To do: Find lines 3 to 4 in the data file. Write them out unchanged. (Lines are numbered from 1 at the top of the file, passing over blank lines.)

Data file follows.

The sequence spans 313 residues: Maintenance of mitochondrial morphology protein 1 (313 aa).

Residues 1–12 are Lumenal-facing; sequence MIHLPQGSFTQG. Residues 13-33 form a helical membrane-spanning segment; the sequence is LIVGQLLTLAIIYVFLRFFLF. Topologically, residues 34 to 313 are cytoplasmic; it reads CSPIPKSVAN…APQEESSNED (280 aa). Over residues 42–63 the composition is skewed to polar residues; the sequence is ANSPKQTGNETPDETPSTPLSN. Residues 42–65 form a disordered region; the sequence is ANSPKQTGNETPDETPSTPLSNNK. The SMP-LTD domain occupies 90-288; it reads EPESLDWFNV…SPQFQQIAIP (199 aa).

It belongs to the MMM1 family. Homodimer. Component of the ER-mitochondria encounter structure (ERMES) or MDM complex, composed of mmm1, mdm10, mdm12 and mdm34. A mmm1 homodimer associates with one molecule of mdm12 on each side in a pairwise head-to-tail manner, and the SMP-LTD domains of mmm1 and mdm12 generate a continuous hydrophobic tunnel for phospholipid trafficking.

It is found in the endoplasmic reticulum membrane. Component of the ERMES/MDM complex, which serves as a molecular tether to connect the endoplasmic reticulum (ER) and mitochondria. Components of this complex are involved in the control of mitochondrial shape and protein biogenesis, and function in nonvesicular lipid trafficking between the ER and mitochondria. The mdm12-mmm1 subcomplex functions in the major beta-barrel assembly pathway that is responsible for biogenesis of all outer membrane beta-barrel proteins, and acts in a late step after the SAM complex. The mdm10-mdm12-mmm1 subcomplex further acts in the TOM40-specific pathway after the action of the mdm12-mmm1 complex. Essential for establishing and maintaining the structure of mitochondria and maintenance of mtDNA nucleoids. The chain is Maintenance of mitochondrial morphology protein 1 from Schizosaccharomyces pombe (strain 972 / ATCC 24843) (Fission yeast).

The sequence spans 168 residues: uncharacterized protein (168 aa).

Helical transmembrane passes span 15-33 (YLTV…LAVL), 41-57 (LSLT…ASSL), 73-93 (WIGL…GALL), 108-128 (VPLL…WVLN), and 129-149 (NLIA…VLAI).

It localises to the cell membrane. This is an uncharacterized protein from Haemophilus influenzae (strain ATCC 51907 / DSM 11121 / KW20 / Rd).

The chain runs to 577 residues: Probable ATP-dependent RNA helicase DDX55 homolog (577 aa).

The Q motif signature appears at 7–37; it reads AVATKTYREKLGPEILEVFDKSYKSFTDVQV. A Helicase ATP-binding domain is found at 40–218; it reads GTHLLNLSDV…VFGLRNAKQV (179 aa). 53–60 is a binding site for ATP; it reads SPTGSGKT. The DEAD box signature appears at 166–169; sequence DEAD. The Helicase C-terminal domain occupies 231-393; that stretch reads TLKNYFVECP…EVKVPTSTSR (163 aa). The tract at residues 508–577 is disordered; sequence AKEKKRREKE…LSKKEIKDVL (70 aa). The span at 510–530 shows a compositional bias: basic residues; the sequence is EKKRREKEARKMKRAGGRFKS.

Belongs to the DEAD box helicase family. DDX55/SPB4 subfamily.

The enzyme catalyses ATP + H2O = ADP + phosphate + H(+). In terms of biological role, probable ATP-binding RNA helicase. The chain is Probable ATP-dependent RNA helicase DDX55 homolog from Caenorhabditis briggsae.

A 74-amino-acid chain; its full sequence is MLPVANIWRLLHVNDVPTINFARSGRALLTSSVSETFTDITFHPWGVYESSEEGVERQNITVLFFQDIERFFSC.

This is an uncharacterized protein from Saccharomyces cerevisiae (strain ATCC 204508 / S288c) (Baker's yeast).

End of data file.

It belongs to the MMM1 family. Homodimer. Component of the ER-mitochondria encounter structure (ERMES) or MDM complex, composed of mmm1, mdm10, mdm12 and mdm34. A mmm1 homodimer associates with one molecule of mdm12 on each side in a pairwise head-to-tail manner, and the SMP-LTD domains of mmm1 and mdm12 generate a continuous hydrophobic tunnel for phospholipid trafficking.

It is found in the endoplasmic reticulum membrane. Component of the ERMES/MDM complex, which serves as a molecular tether to connect the endoplasmic reticulum (ER) and mitochondria. Components of this complex are involved in the control of mitochondrial shape and protein biogenesis, and function in nonvesicular lipid trafficking between the ER and mitochondria. The mdm12-mmm1 subcomplex functions in the major beta-barrel assembly pathway that is responsible for biogenesis of all outer membrane beta-barrel proteins, and acts in a late step after the SAM complex. The mdm10-mdm12-mmm1 subcomplex further acts in the TOM40-specific pathway after the action of the mdm12-mmm1 complex. Essential for establishing and maintaining the structure of mitochondria and maintenance of mtDNA nucleoids. The chain is Maintenance of mitochondrial morphology protein 1 from Schizosaccharomyces pombe (strain 972 / ATCC 24843) (Fission yeast).